Car Buyers' Guide: A change of mind can be costly
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William from Tokoroa is well retired, loves sporty cars and is a little on the impulsive side.
In February 2012, he purchased a demonstrator Toyota 86 sports coupe (registered in 2011) as his dream car. Seven months later the Toyota 86 was traded in for a demonstrator Alfa Romeo Mito that he only saw in photos, not in the flesh.
"My wife said at the time I should take the car for a drive as she didn't think I would like it. I decided to ignore her advice and simply handed over the agreed $6000 changeover cost and took delivery of it," said William.
But after a week, William missed the 86 and wanted to swap back. He later negotiated to hand over the Alfa and buy back the Toyota for an additional cost of $5000 because of paint work on the 86.
William asks if the second changeover cost was fair.
"The Toyota was, in my mind, in very good condition when I handed it over but I do accept there would be some costs incurred by the dealer and for the inconvenience caused," says William.
There are no winners in this situation, William. The dealer can easily be made out to look the bad guy. However this experience could have been avoided if you had taken your wife's advice and driven the Mito before agreeing to the changeover.
Your experience with the Mito should not be seen as a poor reflection of the car either - it simply wasn't "you".
This is what buying is all about, exploring the various options out there and deciding which make/model best suits your needs, especially so with sporty looking vehicles where potential buyers are more likely to be car enthusiasts and boxes like driving comfort, performance and style need to be ticked.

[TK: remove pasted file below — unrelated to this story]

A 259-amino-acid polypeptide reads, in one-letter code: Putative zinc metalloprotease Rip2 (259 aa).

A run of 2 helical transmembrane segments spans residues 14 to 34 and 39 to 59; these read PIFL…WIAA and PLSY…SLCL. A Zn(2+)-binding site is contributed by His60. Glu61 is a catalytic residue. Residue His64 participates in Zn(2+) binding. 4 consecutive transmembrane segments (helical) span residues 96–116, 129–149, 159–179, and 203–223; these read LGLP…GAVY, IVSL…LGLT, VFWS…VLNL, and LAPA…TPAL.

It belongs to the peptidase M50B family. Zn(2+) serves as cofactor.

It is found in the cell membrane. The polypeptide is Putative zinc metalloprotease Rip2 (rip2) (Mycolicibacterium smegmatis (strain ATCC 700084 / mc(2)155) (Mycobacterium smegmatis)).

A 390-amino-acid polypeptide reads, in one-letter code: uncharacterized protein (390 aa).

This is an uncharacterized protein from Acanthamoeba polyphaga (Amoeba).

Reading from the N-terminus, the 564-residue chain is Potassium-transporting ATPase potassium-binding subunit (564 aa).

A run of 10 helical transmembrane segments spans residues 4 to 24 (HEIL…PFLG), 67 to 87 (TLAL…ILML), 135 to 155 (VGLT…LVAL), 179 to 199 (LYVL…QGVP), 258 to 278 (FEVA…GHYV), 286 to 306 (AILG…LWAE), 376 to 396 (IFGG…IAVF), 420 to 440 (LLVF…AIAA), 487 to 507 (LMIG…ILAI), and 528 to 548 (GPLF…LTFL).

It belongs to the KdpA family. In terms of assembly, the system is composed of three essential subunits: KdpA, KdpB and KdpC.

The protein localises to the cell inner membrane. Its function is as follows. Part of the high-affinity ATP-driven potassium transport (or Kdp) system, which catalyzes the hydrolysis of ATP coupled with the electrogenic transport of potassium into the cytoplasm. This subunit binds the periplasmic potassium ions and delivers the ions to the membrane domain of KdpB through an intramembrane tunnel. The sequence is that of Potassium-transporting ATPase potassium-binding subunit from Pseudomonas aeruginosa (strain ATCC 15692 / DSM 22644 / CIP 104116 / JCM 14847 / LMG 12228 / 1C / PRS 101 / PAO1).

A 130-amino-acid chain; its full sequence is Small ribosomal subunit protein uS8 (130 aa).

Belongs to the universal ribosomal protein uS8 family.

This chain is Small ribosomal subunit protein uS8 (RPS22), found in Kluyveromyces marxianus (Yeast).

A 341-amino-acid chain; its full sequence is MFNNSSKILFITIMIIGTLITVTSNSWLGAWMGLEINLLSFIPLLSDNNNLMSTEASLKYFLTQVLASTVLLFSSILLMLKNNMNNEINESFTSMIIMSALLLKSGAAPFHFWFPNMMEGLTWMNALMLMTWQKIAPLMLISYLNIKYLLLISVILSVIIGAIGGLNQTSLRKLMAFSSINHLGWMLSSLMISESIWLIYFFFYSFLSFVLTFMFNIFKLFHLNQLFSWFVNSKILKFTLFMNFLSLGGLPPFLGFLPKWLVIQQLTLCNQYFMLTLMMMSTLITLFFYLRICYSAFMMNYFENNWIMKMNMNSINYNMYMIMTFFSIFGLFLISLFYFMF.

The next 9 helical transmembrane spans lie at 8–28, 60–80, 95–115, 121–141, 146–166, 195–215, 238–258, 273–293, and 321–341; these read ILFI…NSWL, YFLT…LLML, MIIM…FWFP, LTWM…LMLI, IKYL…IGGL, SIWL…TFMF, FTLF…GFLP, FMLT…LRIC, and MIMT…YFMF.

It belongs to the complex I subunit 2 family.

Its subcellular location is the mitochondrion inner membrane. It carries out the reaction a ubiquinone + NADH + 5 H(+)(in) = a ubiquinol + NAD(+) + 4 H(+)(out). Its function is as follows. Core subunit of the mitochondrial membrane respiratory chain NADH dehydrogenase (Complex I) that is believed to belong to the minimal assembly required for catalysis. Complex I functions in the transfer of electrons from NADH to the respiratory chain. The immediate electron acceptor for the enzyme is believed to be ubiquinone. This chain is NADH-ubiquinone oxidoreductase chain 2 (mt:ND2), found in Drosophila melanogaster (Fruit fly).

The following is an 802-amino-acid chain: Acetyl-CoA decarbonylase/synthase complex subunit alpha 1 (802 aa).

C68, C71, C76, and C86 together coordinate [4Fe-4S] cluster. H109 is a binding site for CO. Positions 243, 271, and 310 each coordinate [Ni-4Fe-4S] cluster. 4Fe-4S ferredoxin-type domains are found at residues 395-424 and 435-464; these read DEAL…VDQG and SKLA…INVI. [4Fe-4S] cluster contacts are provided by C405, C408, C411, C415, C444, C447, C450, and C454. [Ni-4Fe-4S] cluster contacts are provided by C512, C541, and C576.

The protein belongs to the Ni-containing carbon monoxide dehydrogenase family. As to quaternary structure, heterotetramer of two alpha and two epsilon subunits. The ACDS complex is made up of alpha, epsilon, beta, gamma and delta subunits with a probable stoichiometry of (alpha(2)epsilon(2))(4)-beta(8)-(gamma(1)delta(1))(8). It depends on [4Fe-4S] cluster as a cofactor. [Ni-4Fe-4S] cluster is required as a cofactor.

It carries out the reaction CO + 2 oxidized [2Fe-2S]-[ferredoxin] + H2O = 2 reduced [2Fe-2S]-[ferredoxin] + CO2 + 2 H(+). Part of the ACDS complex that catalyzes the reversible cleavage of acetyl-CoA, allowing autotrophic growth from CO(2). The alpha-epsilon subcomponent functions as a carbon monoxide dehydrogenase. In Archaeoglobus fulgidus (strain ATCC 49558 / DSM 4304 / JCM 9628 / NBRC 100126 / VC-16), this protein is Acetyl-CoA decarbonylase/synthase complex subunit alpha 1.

And the only way to be completely satisfied you are making the correct decision is to get behind the wheel and drive the vehicle for a reasonable distance.
It's common knowledge that in most cases once you drive away from the showroom a car's value automatically depreciates.
When buying a new car it pays to do your own research and put all the marketing hype to the test to either confirm or dispel any initial excitement a vehicle may provide.
And in your case, William, the dealer would have also looked at what they considered a fair changeover price when they negotiated the initial sale of the Mito.
Yes, there was the potential for the dealer to make a quick profit if the Toyota 86 sold quickly, but the longer a vehicle sits on a used car yard the more likelihood there is of a price reduction and therefore a much reduced profit margin.
Once again it always pays to do a little homework on current values beforehand and have some idea of what a fair changeover figure might be.
I always tell people it's impossible to offend a car salesperson, so rejecting their first offer can sometimes lead to a sharpening of the pencil from their side.
The new car industry is so competitive at the moment that it's unlikely a streetwise buyer will pay too much for a vehicle of their choice.
But again I reiterate the fact that once the deal is done, the cost of selling a short time after purchase is, in most cases, going to inflict severe financial pain.
Remember also, while vehicles like the Mito and 86 may be head-turners on the street, they don't sell in huge numbers (last calendar year 33 Mitos and 251 Toyota 86s were registered).
On paper the dealer may have done well financially, but in reality they still have to move on a car that has had multiple owners over a short period and is competing with new and ex-demonstrator models at competitive retail prices.
In future let the heart rate settle a little before you make a snap decision. And dare I say it: listen and take on board what the other half is saying occasionally.
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